Joining the Rally in Kudat

Leaving the Rig support vessels behind

Leaving the Rig support vessels behind

At the beginning of the journey to Kudat a gentle breeze in filled our sails and gave us 2.2kts of speed, hmmmm this was going to take a while. We realised that the island was shielding us from the wind and, despite hoisting the cruising chute, we’d have to motor. We soon left the rig support vessels behind us in the distance. If you look in the foreground of this photo you can see the tips of part of a tree sticking up in the water. That’s the sort of thing we have to look for on this coast, the tropical equivalent to icebergs.

Mount Kinabalu shrouded in cloud

Mount Kinabalu shrouded in cloud

We had decided to do one more night sail mainly to catch up with the rally but also, with the swell that was running, any anchorage on this side of the peninsular would have been untenable.   By 15.00, when the sea breezes set in, the mainsail and the cruising chute were back up and the engine was off; we were sailing again. By 18.00 the wind had got stronger and the cruising chute was replaced by the genny and the sea was getting rougher. By 23.00 the wind died completely and the engine was back on. I went to bed at 2am, although sleep was impossible in the swell that was hitting Camomile from the west. Bill came up on watch just in time for the squalls to start; poor Bill got soaked. The wind was up and down during the night, as the squalls crossed our path. At 6am I came back on watch and we were sailing although it was like a washing machine down below and I hadn’t slept much. Bill went down to try to sleep but by 10.00 he was back on deck as we started having 30/35kt squalls. This is Mount Kinabalu, I had hoped to see it in all its glory but it was shrouded in cloud for our journey. Unfortunately we had the tide against us giving us wind against tide and we were only achieving a boat speed of 4kts.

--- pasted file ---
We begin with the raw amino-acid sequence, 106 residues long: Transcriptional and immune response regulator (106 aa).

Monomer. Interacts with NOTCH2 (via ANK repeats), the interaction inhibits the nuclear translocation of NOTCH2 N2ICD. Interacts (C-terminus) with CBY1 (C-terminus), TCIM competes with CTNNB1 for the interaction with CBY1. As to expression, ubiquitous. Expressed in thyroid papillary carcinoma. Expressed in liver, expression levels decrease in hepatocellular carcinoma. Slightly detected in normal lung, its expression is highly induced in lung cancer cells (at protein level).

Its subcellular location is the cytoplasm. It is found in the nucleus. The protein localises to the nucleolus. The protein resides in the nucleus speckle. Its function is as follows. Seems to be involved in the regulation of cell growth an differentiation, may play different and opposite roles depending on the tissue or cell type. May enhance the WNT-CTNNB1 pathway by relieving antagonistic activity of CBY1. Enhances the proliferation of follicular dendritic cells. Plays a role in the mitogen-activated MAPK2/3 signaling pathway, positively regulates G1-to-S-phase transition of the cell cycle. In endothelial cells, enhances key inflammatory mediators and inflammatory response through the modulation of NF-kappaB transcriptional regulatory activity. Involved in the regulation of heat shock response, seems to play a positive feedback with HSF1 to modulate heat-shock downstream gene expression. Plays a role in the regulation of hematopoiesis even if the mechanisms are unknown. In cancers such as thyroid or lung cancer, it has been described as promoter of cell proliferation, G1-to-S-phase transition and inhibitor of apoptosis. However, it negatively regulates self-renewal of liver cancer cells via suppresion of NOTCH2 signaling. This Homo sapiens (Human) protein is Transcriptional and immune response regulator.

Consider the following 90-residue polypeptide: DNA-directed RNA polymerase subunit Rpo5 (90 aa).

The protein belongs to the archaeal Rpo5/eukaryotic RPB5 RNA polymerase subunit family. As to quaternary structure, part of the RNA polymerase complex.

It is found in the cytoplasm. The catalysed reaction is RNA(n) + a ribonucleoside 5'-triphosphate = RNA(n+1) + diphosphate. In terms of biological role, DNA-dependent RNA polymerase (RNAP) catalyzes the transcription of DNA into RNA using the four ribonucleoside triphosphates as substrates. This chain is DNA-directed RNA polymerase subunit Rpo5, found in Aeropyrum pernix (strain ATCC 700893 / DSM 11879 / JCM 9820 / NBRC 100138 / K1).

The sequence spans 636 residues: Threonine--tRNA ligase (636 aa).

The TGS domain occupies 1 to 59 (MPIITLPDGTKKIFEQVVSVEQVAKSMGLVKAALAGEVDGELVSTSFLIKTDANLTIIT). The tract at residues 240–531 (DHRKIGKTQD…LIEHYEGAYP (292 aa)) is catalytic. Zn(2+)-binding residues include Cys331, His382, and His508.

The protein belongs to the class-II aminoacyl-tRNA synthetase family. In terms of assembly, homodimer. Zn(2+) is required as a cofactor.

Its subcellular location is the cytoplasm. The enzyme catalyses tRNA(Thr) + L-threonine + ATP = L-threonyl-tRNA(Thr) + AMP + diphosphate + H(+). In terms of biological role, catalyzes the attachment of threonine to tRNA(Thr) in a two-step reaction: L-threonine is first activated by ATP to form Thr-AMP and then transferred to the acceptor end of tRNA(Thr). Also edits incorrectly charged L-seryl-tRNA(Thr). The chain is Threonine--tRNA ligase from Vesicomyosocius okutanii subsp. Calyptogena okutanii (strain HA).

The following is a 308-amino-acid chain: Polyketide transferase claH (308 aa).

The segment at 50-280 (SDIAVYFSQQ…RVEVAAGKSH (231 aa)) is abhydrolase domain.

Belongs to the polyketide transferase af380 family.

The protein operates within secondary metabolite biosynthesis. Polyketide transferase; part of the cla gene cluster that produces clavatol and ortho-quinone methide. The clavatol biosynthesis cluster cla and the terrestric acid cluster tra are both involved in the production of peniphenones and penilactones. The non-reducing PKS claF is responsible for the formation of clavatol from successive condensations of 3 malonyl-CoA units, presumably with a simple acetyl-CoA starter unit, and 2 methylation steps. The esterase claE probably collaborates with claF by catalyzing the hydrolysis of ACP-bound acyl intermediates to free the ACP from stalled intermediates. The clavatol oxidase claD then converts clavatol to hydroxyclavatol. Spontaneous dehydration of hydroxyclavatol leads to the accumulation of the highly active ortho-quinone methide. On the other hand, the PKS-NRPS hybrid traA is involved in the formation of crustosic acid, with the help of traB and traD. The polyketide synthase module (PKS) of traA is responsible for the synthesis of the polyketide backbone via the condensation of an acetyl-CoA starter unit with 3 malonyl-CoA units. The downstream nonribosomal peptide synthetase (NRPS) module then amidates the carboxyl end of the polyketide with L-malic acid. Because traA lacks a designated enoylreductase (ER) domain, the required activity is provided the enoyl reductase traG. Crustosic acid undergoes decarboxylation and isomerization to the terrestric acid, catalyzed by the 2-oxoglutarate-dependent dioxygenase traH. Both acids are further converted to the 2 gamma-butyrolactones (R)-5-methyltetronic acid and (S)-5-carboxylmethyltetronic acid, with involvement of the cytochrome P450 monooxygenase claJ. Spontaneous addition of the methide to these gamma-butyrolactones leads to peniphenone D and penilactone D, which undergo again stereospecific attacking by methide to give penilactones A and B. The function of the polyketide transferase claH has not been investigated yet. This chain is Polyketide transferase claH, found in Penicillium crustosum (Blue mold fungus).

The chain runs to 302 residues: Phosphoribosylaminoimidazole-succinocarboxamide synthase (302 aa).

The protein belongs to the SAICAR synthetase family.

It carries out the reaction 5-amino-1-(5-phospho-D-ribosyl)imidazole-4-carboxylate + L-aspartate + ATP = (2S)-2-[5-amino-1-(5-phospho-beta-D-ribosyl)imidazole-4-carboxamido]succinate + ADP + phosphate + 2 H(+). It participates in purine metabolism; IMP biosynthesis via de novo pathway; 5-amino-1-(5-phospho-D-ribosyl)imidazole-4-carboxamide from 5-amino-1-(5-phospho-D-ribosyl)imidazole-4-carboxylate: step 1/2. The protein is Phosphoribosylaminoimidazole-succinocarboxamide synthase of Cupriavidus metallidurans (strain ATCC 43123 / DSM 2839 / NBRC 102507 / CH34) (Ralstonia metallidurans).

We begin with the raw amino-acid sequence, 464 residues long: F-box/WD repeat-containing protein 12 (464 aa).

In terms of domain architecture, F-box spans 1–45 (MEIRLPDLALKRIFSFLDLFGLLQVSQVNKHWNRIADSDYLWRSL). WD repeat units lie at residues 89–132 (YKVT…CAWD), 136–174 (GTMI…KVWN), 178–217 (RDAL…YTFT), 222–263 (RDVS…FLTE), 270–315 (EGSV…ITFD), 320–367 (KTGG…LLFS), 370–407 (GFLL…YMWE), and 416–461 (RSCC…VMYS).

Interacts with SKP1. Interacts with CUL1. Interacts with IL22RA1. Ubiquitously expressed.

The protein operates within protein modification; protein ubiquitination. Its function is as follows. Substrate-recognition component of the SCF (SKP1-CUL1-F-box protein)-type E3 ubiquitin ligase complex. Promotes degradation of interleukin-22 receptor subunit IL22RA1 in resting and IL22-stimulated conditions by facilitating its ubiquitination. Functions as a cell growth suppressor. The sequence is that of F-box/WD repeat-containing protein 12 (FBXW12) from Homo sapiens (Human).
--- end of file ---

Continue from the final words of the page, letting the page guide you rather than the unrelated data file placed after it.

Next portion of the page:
Approaching the northern tip of Borneo

Approaching the northern tip of Borneo

 

 

 

At 2pm we rounded the tip of Borneo, this is the most northerly part of mainland Malaysia.

 

 

 

Much calmer on the eastern side

Much calmer on the eastern side

 

Thankfully the swell disappeared as we started heading south on the other side of the peninsular. I was hoping we would arrive in time for the trip the rally were running to a Longhouse further inland that was leaving at 4pm, the GPS was giving us an arrival time of 16.01! As we approached I called our friends on the boat Jackster and asked them if the coach would wait for me, although Bill wouldn’t be able to leave Camomile if we had only just anchored.   As we arrived at the anchorage and dropped the anchor it was indeed 16.01, how clever is that? Dave very kindly came out to get me in their dinghy and I was whisked away leaving poor Bill to sort the boat out. Luckily he didn’t mind.

A traditional Long house

A traditional Long house